<js*******@attglobal.netwrote:
>The PHP code can still be compiled and cached. The results from MySQL
is data, not operations.
So for an accelerator like APC or eaccelerator, I must pay attention
to separating code and display, or those tools won't be able to keep
the op-code in cache.
Jan 7 '08 #8

P: n/a
On Sun, 6 Jan 2008 18:41:32 -0800 (PST), NC <nc@iname.comwrote:
>It's not; you are confusing caching content with caching database
queries.
Thanks for the clarification.
>If you cache queries, you simply turn on query caching in the MySQL
server; no specific calls from the application are necessary.
Am I right in saying that MySQL doesn't care from which web user the
query is coming: As long as it's in the DB cache, ie. it's a query
that is often made from web user, regardless of who they are, it will
be sent to the PHP process, significantly improving performance since
MySQL won't actually have to compute it and access the hard disk?
Jan 7 '08 #9

P: n/a
On 7 Jan, 07:04, Gilles Ganault <nos...@nospam.comwrote:
On Sun, 6 Jan 2008 18:41:32 -0800 (PST), NC <n...@iname.comwrote:
It's not; you are confusing caching content with caching database
queries.

Thanks for the clarification.
If you cache queries, you simply turn on query caching in the MySQL
server; no specific calls from the application are necessary.

Am I right in saying that MySQL doesn't care from which web user the
query is coming: As long as it's in the DB cache, ie. it's a query
that is often made from web user, regardless of who they are, it will
be sent to the PHP process, significantly improving performance since
MySQL won't actually have to compute it and access the hard disk?
If it's in the MySQL cache, yes.

If your pages don't change particularly quickly, you should be looking
at setting caching information via the header() function and using a
caching reverse proxy.

C.
Jan 7 '08 #10

P: n/a
Gilles Ganault wrote:
On Sun, 06 Jan 2008 20:48:55 -0500, Jerry Stuckle
<js*******@attglobal.netwrote:
>The PHP code can still be compiled and cached. The results from MySQL
is data, not operations.

So for an accelerator like APC or eaccelerator, I must pay attention
to separating code and display, or those tools won't be able to keep
the op-code in cache.
No, I didn't say that. You're confusing the code, which can be compiled
and cached, with the data, which is not.

Code for maintainability. Performance wise, you won't notice a
difference until you're running hundreds of hits per second. And if
you're getting that many hits, you'll see other performance problems first.

--
==================
Remove the "x" from my email address
Jerry Stuckle
JDS Computer Training Corp.
js*******@attglobal.net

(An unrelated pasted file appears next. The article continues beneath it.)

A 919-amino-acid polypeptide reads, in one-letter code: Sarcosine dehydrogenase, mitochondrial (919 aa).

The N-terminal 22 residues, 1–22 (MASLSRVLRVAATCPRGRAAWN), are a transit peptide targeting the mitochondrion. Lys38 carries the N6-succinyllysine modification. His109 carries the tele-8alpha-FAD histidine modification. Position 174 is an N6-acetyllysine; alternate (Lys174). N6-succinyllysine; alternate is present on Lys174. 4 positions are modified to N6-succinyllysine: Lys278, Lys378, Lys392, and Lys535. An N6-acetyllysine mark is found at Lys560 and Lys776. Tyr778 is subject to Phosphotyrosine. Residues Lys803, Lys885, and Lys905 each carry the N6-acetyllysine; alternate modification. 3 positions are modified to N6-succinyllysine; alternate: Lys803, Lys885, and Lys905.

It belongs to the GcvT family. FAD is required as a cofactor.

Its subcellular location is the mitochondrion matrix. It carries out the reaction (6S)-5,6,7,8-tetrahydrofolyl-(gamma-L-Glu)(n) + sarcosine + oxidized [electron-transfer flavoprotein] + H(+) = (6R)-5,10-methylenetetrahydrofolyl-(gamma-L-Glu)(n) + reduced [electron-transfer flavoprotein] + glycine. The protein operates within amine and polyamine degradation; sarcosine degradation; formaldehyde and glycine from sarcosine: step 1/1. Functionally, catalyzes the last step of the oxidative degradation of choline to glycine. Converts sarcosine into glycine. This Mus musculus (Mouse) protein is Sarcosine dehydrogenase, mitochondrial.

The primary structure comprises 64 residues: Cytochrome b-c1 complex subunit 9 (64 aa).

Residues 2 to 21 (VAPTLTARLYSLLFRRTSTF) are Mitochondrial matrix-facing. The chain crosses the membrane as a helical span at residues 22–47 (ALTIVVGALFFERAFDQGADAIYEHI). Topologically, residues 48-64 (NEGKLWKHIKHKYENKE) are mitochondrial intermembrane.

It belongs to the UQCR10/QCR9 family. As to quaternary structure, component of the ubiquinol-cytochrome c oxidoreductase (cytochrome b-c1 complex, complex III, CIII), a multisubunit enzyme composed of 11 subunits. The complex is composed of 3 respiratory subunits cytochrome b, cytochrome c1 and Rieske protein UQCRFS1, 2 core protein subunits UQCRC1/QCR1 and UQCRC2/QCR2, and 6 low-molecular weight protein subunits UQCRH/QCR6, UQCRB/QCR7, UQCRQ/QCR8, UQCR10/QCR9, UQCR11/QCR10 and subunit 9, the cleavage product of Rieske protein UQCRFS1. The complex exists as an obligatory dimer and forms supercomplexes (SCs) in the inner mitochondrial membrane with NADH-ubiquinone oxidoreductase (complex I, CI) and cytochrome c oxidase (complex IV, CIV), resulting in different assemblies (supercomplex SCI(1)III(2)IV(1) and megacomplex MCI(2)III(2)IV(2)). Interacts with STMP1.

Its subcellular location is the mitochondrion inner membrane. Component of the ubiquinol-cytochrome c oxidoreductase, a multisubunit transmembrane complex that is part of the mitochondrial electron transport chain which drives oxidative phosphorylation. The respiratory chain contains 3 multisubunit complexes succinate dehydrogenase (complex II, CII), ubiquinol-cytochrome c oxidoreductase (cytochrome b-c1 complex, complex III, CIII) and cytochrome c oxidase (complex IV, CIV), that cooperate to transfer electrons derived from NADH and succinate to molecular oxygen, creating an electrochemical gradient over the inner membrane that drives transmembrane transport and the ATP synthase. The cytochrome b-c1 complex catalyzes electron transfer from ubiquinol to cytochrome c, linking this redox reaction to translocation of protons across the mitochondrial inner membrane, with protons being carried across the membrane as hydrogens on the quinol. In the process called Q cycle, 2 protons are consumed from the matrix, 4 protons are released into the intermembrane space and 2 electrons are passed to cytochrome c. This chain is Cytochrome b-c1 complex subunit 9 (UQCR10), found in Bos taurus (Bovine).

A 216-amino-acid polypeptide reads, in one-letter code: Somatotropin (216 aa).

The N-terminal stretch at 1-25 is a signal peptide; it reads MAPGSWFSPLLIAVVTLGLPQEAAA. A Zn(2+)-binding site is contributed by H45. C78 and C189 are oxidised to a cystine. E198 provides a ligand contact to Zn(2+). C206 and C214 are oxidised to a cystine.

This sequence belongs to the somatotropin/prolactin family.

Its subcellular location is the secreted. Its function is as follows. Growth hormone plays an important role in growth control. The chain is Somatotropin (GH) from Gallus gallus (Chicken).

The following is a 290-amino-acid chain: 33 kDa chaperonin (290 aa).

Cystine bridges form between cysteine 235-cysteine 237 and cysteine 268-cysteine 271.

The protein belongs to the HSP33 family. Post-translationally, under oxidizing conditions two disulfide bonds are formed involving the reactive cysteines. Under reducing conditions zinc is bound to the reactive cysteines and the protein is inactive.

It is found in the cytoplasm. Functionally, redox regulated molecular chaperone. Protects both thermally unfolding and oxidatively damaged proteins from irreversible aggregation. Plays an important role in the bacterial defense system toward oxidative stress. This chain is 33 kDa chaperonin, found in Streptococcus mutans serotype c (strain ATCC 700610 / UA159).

==================

Jan 7 '08 #11

P: n/a
Gilles Ganault wrote:
On Sun, 6 Jan 2008 18:41:32 -0800 (PST), NC <nc@iname.comwrote:
>It's not; you are confusing caching content with caching database
queries.

Thanks for the clarification.
>If you cache queries, you simply turn on query caching in the MySQL
server; no specific calls from the application are necessary.

Am I right in saying that MySQL doesn't care from which web user the
query is coming: As long as it's in the DB cache, ie. it's a query
that is often made from web user, regardless of who they are, it will
be sent to the PHP process, significantly improving performance since
MySQL won't actually have to compute it and access the hard disk?
That is true. The same query will just return data from cache. Just
like if two processes read the same file, the OS will return the data
from cache on the second request.

--
==================
Remove the "x" from my email address
Jerry Stuckle
JDS Computer Training Corp.
js*******@attglobal.net
==================

Jan 7 '08 #12

P: n/a
On Mon, 07 Jan 2008 07:50:55 -0500, Jerry Stuckle
<js*******@attglobal.netwrote:
>No, I didn't say that. You're confusing the code, which can be compiled
and cached, with the data, which is not.
Got it. Thanks.
Jan 7 '08 #13

P: n/a
On Mon, 7 Jan 2008 04:42:08 -0800 (PST), "C.
(http://symcbean.blogspot.com/)" <co************@gmail.comwrote:
>If your pages don't change particularly quickly, you should be looking
at setting caching information via the header() function and using a
caching reverse proxy.
I'll read up on what those things are. Thanks.
Jan 7 '08 #14

P: n/a
NC
On Jan 6, 11:04 pm, Gilles Ganault <nos...@nospam.comwrote:
On Sun, 6 Jan 2008 18:41:32 -0800 (PST), NC <n...@iname.comwrote:
If you cache queries, you simply turn on query caching in the MySQL
server; no specific calls from the application are necessary.

Am I right in saying that MySQL doesn't care from which web user the
query is coming: As long as it's in the DB cache, ie. it's a query
that is often made from web user, regardless of who they are, it will
be sent to the PHP process, significantly improving performance since
MySQL won't actually have to compute it and access the hard disk?
Yes, as long as the repeating queries are identical, byte for byte.

Cheers,
NC
Jan 7 '08 #15